• Lt. Rasczak in Starship Troopers encourages this for his men. "Here's the beer! Here's the entertainment! Now, have fun - that's an order!"

Literature
  • In the Star Trek Expanded Universe of novels, there was a temporary security chief on the Enterprise who embodied this trope: a total hard-ass with his staff on-duty, but off-duty he parties with them in the lounge, and as a result, their loyalty to him is absolute.
  • The declared mission statement of Hawkeye, Trapper John et al in the original Mash novel is to be such brilliant and reliable surgeons when they're on duty that they can get away with absolutely any crazy shit they feel like pulling when they're off duty. It works.
  • The king in Dr. Seuss's The King's Stilts. The whole theme of the book is why only working is not emotionally healthy and causes problems in the long run.
  • The Tayledras in the Heralds of Valdemar books are explicitly stated to be this at one point. They fight horrible magic-born monstrosities and purify magically-twisted land in little scout teams where one wrong move could get them all horribly killed... and live in little glens of eternal summer where they throw wild parties whenever they have an excuse.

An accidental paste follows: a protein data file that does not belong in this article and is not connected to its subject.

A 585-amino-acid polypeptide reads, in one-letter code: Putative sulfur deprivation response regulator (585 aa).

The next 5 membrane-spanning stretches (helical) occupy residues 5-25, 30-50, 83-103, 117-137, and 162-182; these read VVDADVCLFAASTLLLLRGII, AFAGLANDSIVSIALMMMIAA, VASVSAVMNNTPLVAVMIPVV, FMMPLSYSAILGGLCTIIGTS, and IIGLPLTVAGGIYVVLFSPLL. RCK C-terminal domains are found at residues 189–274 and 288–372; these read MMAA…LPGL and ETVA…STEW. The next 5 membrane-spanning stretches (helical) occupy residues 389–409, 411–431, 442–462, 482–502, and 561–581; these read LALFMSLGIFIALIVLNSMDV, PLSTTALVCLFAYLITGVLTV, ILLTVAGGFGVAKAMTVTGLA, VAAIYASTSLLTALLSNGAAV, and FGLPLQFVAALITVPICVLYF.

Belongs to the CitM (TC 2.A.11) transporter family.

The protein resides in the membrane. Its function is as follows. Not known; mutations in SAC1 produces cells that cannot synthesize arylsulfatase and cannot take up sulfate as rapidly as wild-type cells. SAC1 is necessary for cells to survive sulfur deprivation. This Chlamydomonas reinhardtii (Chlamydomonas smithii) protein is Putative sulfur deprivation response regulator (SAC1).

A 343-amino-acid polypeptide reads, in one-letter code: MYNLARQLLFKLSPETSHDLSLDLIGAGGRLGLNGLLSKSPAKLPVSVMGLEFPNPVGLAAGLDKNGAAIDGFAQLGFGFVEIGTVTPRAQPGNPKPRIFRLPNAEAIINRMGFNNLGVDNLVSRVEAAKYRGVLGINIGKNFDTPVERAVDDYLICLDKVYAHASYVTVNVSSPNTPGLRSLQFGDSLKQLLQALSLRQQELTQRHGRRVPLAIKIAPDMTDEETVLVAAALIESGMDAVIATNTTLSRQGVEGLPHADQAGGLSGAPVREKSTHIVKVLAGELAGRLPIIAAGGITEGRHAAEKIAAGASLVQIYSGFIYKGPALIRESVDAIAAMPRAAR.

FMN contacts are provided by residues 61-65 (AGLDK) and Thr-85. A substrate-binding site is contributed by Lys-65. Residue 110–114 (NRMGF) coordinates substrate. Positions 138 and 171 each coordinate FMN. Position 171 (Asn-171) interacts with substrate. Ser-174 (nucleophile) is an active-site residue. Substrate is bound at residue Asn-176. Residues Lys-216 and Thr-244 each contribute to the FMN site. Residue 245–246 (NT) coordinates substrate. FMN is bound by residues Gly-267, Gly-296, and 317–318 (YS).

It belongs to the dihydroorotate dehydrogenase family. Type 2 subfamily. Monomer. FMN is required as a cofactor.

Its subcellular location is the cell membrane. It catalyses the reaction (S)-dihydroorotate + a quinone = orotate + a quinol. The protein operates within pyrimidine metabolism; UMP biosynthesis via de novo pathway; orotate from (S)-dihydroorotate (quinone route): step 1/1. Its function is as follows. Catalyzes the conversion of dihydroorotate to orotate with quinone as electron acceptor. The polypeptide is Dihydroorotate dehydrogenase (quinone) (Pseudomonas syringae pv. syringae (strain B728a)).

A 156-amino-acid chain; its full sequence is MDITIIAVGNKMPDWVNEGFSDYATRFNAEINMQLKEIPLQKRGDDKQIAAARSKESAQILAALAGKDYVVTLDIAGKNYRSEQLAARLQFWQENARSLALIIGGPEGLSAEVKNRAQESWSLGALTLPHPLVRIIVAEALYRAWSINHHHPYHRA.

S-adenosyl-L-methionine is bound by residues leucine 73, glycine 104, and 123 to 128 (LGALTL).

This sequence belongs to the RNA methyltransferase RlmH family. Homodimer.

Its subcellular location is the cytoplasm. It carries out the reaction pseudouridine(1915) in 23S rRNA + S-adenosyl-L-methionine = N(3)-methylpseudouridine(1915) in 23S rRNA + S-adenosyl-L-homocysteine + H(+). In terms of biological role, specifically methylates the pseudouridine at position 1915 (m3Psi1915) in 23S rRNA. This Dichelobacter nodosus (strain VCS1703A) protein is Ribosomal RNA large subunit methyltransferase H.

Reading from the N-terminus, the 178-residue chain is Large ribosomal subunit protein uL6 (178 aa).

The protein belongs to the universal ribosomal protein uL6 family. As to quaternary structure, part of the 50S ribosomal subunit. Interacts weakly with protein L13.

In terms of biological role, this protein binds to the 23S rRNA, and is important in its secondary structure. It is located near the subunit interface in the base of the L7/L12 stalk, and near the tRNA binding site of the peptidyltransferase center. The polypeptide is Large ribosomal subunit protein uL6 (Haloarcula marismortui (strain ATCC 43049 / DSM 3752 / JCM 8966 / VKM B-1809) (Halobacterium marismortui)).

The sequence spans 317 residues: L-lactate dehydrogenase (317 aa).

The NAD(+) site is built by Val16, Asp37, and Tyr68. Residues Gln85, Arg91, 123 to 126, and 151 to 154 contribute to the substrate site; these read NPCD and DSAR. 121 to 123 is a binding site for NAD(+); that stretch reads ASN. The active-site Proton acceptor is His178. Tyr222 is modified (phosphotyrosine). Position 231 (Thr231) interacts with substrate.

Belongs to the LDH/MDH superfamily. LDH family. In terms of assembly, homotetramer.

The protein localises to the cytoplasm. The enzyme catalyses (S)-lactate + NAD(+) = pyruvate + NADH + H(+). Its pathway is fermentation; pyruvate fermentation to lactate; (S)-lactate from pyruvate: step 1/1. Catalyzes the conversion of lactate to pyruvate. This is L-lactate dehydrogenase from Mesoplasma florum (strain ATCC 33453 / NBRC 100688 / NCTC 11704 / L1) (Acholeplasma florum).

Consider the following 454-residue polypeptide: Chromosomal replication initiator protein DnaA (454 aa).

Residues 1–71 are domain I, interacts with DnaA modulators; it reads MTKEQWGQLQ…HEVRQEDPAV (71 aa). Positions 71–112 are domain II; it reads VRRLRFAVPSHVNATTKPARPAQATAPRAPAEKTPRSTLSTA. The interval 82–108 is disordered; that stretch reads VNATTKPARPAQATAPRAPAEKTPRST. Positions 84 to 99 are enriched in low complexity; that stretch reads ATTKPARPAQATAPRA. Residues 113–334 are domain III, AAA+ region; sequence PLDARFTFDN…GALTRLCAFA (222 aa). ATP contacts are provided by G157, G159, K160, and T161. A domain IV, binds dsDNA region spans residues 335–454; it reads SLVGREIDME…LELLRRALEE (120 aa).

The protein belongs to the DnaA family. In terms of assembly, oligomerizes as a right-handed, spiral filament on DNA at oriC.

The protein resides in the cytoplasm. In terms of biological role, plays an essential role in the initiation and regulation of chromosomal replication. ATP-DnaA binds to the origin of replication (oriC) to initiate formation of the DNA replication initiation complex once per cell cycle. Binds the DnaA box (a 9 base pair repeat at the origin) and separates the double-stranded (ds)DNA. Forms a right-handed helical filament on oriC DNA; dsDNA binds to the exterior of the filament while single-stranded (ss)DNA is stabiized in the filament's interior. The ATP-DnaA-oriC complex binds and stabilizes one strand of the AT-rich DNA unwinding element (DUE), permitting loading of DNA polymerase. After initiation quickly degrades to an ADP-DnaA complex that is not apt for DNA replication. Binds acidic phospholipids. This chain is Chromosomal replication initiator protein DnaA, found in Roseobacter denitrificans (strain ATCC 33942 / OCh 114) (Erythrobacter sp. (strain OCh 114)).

Live-Action TV
  • Jadzia Dax from Star Trek: Deep Space Nine is an exceptional science officer who enjoys partying hard, gambling with Ferengi, brawling with Klingons, drinking, rough sex, fun on the holosuite, and playing practical jokes, and still finds time to be the station's biggest gossip.
  • As in the literature example above, the characters from Mash maintain a healthy level of insanity whenever they are off-duty, as a defense mechanism against the horrors of war.
  • Samantha Carter of Stargate SG-1. She's an incredible workaholic who spends long nights and weekends working on her science stuff. The rare times we see her at home, she's building and racing motorbikes. The closest thing she has to taking a holiday is entering an alien death race.